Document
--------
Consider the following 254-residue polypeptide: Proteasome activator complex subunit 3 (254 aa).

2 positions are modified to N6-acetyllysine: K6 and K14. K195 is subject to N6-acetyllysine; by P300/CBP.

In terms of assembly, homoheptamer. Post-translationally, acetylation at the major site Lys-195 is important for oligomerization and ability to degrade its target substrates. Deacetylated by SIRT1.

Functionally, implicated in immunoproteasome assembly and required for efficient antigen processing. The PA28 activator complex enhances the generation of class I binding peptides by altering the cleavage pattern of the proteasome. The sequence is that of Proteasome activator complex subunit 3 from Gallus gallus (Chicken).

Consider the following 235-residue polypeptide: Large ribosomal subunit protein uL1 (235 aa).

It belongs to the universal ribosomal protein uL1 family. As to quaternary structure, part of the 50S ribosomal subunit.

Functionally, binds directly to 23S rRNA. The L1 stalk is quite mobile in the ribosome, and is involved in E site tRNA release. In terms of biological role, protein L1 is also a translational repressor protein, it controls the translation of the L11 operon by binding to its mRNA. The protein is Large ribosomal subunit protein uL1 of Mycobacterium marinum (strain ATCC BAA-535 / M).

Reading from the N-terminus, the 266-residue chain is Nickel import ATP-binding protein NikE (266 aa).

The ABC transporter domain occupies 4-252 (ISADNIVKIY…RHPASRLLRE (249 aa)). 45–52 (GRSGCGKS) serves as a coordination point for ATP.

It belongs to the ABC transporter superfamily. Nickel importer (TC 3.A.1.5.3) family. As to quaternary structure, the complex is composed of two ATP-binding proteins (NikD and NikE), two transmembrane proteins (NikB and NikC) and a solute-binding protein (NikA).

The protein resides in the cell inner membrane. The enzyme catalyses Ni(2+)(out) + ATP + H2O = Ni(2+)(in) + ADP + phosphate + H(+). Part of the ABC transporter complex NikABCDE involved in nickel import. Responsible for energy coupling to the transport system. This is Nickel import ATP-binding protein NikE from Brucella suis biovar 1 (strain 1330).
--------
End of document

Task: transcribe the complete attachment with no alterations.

Consider the following 254-residue polypeptide: Proteasome activator complex subunit 3 (254 aa).

2 positions are modified to N6-acetyllysine: K6 and K14. K195 is subject to N6-acetyllysine; by P300/CBP.

In terms of assembly, homoheptamer. Post-translationally, acetylation at the major site Lys-195 is important for oligomerization and ability to degrade its target substrates. Deacetylated by SIRT1.

Functionally, implicated in immunoproteasome assembly and required for efficient antigen processing. The PA28 activator complex enhances the generation of class I binding peptides by altering the cleavage pattern of the proteasome. The sequence is that of Proteasome activator complex subunit 3 from Gallus gallus (Chicken).

Consider the following 235-residue polypeptide: Large ribosomal subunit protein uL1 (235 aa).

It belongs to the universal ribosomal protein uL1 family. As to quaternary structure, part of the 50S ribosomal subunit.

Functionally, binds directly to 23S rRNA. The L1 stalk is quite mobile in the ribosome, and is involved in E site tRNA release. In terms of biological role, protein L1 is also a translational repressor protein, it controls the translation of the L11 operon by binding to its mRNA. The protein is Large ribosomal subunit protein uL1 of Mycobacterium marinum (strain ATCC BAA-535 / M).

Reading from the N-terminus, the 266-residue chain is Nickel import ATP-binding protein NikE (266 aa).

The ABC transporter domain occupies 4-252 (ISADNIVKIY…RHPASRLLRE (249 aa)). 45–52 (GRSGCGKS) serves as a coordination point for ATP.

It belongs to the ABC transporter superfamily. Nickel importer (TC 3.A.1.5.3) family. As to quaternary structure, the complex is composed of two ATP-binding proteins (NikD and NikE), two transmembrane proteins (NikB and NikC) and a solute-binding protein (NikA).

The protein resides in the cell inner membrane. The enzyme catalyses Ni(2+)(out) + ATP + H2O = Ni(2+)(in) + ADP + phosphate + H(+). Part of the ABC transporter complex NikABCDE involved in nickel import. Responsible for energy coupling to the transport system. This is Nickel import ATP-binding protein NikE from Brucella suis biovar 1 (strain 1330).